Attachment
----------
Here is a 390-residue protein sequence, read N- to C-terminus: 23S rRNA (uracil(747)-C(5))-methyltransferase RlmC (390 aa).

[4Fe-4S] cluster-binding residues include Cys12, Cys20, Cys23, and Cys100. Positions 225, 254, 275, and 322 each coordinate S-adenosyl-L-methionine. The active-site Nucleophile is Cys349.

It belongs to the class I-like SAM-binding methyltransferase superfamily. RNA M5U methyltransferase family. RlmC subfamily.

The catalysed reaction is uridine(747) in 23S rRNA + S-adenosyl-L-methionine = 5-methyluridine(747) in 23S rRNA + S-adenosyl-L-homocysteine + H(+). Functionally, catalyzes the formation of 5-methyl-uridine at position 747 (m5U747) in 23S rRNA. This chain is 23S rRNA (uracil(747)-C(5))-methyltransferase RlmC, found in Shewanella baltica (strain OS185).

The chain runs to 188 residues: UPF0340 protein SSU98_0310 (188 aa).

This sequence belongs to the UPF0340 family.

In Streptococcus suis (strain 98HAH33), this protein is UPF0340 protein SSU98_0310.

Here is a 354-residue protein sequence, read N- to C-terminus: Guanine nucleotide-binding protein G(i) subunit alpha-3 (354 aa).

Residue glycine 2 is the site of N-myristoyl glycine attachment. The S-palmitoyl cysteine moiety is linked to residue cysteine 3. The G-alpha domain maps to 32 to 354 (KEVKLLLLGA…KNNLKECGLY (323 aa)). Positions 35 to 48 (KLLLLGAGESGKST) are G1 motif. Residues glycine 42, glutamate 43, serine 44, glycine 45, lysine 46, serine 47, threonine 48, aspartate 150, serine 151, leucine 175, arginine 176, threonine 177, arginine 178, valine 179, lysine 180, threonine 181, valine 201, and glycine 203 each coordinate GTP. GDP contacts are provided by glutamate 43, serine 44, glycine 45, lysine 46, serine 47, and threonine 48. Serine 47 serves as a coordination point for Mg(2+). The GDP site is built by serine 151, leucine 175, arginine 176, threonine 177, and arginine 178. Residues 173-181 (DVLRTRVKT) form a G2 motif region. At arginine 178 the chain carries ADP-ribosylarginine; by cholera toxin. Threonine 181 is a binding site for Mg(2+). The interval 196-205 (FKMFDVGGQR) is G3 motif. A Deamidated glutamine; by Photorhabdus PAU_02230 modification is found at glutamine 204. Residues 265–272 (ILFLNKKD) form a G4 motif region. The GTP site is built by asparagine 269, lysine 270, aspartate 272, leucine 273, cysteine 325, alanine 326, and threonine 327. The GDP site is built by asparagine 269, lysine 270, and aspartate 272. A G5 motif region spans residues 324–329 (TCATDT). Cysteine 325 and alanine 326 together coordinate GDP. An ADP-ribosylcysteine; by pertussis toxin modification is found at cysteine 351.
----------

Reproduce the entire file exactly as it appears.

Here is a 390-residue protein sequence, read N- to C-terminus: 23S rRNA (uracil(747)-C(5))-methyltransferase RlmC (390 aa).

[4Fe-4S] cluster-binding residues include Cys12, Cys20, Cys23, and Cys100. Positions 225, 254, 275, and 322 each coordinate S-adenosyl-L-methionine. The active-site Nucleophile is Cys349.

It belongs to the class I-like SAM-binding methyltransferase superfamily. RNA M5U methyltransferase family. RlmC subfamily.

The catalysed reaction is uridine(747) in 23S rRNA + S-adenosyl-L-methionine = 5-methyluridine(747) in 23S rRNA + S-adenosyl-L-homocysteine + H(+). Functionally, catalyzes the formation of 5-methyl-uridine at position 747 (m5U747) in 23S rRNA. This chain is 23S rRNA (uracil(747)-C(5))-methyltransferase RlmC, found in Shewanella baltica (strain OS185).

The chain runs to 188 residues: UPF0340 protein SSU98_0310 (188 aa).

This sequence belongs to the UPF0340 family.

In Streptococcus suis (strain 98HAH33), this protein is UPF0340 protein SSU98_0310.

Here is a 354-residue protein sequence, read N- to C-terminus: Guanine nucleotide-binding protein G(i) subunit alpha-3 (354 aa).

Residue glycine 2 is the site of N-myristoyl glycine attachment. The S-palmitoyl cysteine moiety is linked to residue cysteine 3. The G-alpha domain maps to 32 to 354 (KEVKLLLLGA…KNNLKECGLY (323 aa)). Positions 35 to 48 (KLLLLGAGESGKST) are G1 motif. Residues glycine 42, glutamate 43, serine 44, glycine 45, lysine 46, serine 47, threonine 48, aspartate 150, serine 151, leucine 175, arginine 176, threonine 177, arginine 178, valine 179, lysine 180, threonine 181, valine 201, and glycine 203 each coordinate GTP. GDP contacts are provided by glutamate 43, serine 44, glycine 45, lysine 46, serine 47, and threonine 48. Serine 47 serves as a coordination point for Mg(2+). The GDP site is built by serine 151, leucine 175, arginine 176, threonine 177, and arginine 178. Residues 173-181 (DVLRTRVKT) form a G2 motif region. At arginine 178 the chain carries ADP-ribosylarginine; by cholera toxin. Threonine 181 is a binding site for Mg(2+). The interval 196-205 (FKMFDVGGQR) is G3 motif. A Deamidated glutamine; by Photorhabdus PAU_02230 modification is found at glutamine 204. Residues 265–272 (ILFLNKKD) form a G4 motif region. The GTP site is built by asparagine 269, lysine 270, aspartate 272, leucine 273, cysteine 325, alanine 326, and threonine 327. The GDP site is built by asparagine 269, lysine 270, and aspartate 272. A G5 motif region spans residues 324–329 (TCATDT). Cysteine 325 and alanine 326 together coordinate GDP. An ADP-ribosylcysteine; by pertussis toxin modification is found at cysteine 351.